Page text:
Castle Rising Castle

Castle Rising Castle

Eastwards again the Fens stretch beautifully into Norfolk bringing us to Oxburgh Hall in Kings Lynn, a moated manor house built in the 15th Century and proudly displaying needlework by Mary Queen of Scots. Houghton Hall, one of the finest examples of Palladian architecture in England, was built by Britain’s first Prime Minister, Sir Robert Walpole, and offers something for all the family from a model soldier museum, to a contemporary sculpture park and five acre garden. Castle Rising Castle is one of the finest and best preserved mid-12th Century Keeps in England, surrounded by an incredible 20 acres of earthworks, this was a favourite with Walpole! Rising is a castle of national importance with a fascinating history; it has been a hunting lodge, royal residence and even once housed a mental patient. This fabulous history is clear to see as soon as you enter the keep. The final stop on our journey is Holkham Hall, a wonderful Palladian House on the North Norfolk coast. The hall commands incredible views and boasts ownership of possibly the best beach in the country. The state rooms at Holkham are some my favourite, the house is lived in by the Coke family and retains a lovely family feel despite the gorgeous grandeur. A real must-see!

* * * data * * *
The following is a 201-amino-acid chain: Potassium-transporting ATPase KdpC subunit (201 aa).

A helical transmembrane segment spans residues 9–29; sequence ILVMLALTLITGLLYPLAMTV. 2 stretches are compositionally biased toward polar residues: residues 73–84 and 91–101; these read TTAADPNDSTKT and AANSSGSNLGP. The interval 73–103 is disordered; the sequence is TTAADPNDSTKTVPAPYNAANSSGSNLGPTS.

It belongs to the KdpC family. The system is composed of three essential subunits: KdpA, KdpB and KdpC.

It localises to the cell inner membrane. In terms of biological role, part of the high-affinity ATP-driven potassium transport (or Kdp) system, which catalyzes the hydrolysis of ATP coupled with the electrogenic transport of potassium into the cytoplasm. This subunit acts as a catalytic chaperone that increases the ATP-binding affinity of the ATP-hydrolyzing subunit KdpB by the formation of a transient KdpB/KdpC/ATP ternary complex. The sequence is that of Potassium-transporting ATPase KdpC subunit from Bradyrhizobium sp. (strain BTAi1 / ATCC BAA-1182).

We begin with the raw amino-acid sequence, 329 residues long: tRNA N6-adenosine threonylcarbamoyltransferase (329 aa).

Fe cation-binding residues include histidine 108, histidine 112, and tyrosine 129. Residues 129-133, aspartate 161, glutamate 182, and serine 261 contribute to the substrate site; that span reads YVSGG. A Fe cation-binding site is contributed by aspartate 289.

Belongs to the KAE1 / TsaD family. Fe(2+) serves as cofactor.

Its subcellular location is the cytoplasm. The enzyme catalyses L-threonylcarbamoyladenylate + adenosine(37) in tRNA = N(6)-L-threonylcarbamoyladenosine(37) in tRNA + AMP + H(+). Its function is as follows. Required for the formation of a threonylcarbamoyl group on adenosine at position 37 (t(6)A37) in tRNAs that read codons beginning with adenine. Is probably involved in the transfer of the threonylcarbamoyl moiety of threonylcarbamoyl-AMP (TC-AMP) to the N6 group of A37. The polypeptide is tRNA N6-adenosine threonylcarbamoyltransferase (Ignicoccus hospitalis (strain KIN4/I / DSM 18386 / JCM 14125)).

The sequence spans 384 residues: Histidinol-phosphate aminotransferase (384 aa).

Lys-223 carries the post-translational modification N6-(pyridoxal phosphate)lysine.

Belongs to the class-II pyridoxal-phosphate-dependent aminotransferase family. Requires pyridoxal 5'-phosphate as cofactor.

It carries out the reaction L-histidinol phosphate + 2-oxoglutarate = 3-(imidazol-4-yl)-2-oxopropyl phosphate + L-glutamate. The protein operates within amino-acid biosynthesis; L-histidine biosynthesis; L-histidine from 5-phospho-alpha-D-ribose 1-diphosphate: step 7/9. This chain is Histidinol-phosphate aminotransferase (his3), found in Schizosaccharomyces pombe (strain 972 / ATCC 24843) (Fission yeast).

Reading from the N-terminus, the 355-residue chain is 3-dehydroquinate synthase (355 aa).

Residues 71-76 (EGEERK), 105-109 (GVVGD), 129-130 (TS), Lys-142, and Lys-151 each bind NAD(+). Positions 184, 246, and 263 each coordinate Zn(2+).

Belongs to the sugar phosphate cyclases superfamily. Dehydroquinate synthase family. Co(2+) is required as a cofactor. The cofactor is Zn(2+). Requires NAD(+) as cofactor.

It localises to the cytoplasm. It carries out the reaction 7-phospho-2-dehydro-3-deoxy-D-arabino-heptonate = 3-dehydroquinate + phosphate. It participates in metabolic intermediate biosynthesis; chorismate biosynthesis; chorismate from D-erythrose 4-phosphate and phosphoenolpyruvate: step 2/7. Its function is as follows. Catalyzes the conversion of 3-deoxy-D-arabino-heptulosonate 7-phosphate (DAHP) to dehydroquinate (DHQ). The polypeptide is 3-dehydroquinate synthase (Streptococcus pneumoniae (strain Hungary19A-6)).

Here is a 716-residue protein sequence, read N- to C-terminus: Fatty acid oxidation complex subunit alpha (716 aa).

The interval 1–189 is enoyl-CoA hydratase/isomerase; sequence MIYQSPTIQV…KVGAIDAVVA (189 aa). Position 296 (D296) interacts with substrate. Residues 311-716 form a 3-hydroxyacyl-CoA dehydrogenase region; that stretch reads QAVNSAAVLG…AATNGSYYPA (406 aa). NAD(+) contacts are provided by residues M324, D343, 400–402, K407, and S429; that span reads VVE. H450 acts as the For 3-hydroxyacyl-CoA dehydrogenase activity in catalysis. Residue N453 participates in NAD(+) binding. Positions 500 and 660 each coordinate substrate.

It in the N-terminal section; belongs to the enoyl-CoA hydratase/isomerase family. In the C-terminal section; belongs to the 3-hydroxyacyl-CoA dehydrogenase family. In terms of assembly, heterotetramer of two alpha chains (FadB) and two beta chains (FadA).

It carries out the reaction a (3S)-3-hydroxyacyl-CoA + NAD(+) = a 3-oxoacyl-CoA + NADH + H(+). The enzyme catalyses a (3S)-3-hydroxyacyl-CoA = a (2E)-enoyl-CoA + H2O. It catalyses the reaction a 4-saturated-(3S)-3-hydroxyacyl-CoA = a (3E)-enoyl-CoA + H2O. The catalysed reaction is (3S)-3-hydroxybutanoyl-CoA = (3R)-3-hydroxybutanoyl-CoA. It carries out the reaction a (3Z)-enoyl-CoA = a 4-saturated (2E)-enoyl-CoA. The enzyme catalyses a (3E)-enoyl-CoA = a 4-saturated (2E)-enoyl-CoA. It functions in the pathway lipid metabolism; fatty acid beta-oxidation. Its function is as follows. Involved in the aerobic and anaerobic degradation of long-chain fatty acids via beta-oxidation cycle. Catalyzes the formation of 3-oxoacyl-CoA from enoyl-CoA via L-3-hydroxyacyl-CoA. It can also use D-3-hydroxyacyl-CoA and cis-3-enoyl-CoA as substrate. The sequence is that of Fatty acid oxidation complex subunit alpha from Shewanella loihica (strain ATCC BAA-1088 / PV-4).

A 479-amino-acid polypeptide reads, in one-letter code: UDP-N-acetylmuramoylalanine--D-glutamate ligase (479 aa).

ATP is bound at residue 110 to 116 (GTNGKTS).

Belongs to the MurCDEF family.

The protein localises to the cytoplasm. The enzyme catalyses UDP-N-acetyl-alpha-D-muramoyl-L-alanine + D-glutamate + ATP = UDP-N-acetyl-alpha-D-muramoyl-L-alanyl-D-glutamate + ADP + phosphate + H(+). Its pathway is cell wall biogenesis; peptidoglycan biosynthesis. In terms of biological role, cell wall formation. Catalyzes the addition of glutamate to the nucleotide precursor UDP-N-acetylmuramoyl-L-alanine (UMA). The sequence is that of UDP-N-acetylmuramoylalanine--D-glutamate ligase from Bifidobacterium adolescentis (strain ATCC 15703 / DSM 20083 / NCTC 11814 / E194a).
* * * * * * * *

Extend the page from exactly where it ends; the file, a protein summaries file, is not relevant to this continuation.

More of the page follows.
Holkham beach and nature reserve

Holkham beach and nature reserve

I love the East of England, and I do hope you will too!

Don’t forget to tweet me your pictures @HudsonsHeritage


World War One Centenary